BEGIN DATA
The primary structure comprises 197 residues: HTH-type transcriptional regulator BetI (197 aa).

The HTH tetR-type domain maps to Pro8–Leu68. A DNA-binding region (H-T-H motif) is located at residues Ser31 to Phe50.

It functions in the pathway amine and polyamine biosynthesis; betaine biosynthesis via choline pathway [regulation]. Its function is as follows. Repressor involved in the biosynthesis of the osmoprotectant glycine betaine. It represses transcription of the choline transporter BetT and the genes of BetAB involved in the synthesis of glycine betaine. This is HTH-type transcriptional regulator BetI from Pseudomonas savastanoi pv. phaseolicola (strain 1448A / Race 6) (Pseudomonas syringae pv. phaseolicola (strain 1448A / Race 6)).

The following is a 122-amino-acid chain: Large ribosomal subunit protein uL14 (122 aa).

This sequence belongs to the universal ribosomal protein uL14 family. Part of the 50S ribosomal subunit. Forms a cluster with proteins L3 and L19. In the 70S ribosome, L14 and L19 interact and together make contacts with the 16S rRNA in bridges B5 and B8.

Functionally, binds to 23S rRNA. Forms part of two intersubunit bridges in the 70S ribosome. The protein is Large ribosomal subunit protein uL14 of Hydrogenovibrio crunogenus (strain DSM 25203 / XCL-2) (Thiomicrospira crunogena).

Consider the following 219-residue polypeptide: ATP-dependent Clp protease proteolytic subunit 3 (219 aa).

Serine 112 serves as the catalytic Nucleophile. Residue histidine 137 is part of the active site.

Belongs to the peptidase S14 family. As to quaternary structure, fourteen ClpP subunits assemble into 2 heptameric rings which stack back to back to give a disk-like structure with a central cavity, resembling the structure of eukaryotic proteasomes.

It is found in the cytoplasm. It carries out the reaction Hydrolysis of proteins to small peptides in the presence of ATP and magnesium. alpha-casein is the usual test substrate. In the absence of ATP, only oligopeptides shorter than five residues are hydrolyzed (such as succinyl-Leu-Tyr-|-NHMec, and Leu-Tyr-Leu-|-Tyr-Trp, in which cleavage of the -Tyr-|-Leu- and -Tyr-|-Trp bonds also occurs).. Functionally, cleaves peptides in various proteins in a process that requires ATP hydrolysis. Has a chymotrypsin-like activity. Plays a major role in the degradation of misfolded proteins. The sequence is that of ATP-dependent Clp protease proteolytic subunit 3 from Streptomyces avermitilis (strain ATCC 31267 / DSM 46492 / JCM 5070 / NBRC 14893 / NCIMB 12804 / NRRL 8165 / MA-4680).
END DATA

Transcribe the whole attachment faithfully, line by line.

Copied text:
The primary structure comprises 197 residues: HTH-type transcriptional regulator BetI (197 aa).

The HTH tetR-type domain maps to Pro8–Leu68. A DNA-binding region (H-T-H motif) is located at residues Ser31 to Phe50.

It functions in the pathway amine and polyamine biosynthesis; betaine biosynthesis via choline pathway [regulation]. Its function is as follows. Repressor involved in the biosynthesis of the osmoprotectant glycine betaine. It represses transcription of the choline transporter BetT and the genes of BetAB involved in the synthesis of glycine betaine. This is HTH-type transcriptional regulator BetI from Pseudomonas savastanoi pv. phaseolicola (strain 1448A / Race 6) (Pseudomonas syringae pv. phaseolicola (strain 1448A / Race 6)).

The following is a 122-amino-acid chain: Large ribosomal subunit protein uL14 (122 aa).

This sequence belongs to the universal ribosomal protein uL14 family. Part of the 50S ribosomal subunit. Forms a cluster with proteins L3 and L19. In the 70S ribosome, L14 and L19 interact and together make contacts with the 16S rRNA in bridges B5 and B8.

Functionally, binds to 23S rRNA. Forms part of two intersubunit bridges in the 70S ribosome. The protein is Large ribosomal subunit protein uL14 of Hydrogenovibrio crunogenus (strain DSM 25203 / XCL-2) (Thiomicrospira crunogena).

Consider the following 219-residue polypeptide: ATP-dependent Clp protease proteolytic subunit 3 (219 aa).

Serine 112 serves as the catalytic Nucleophile. Residue histidine 137 is part of the active site.

Belongs to the peptidase S14 family. As to quaternary structure, fourteen ClpP subunits assemble into 2 heptameric rings which stack back to back to give a disk-like structure with a central cavity, resembling the structure of eukaryotic proteasomes.

It is found in the cytoplasm. It carries out the reaction Hydrolysis of proteins to small peptides in the presence of ATP and magnesium. alpha-casein is the usual test substrate. In the absence of ATP, only oligopeptides shorter than five residues are hydrolyzed (such as succinyl-Leu-Tyr-|-NHMec, and Leu-Tyr-Leu-|-Tyr-Trp, in which cleavage of the -Tyr-|-Leu- and -Tyr-|-Trp bonds also occurs).. Functionally, cleaves peptides in various proteins in a process that requires ATP hydrolysis. Has a chymotrypsin-like activity. Plays a major role in the degradation of misfolded proteins. The sequence is that of ATP-dependent Clp protease proteolytic subunit 3 from Streptomyces avermitilis (strain ATCC 31267 / DSM 46492 / JCM 5070 / NBRC 14893 / NCIMB 12804 / NRRL 8165 / MA-4680).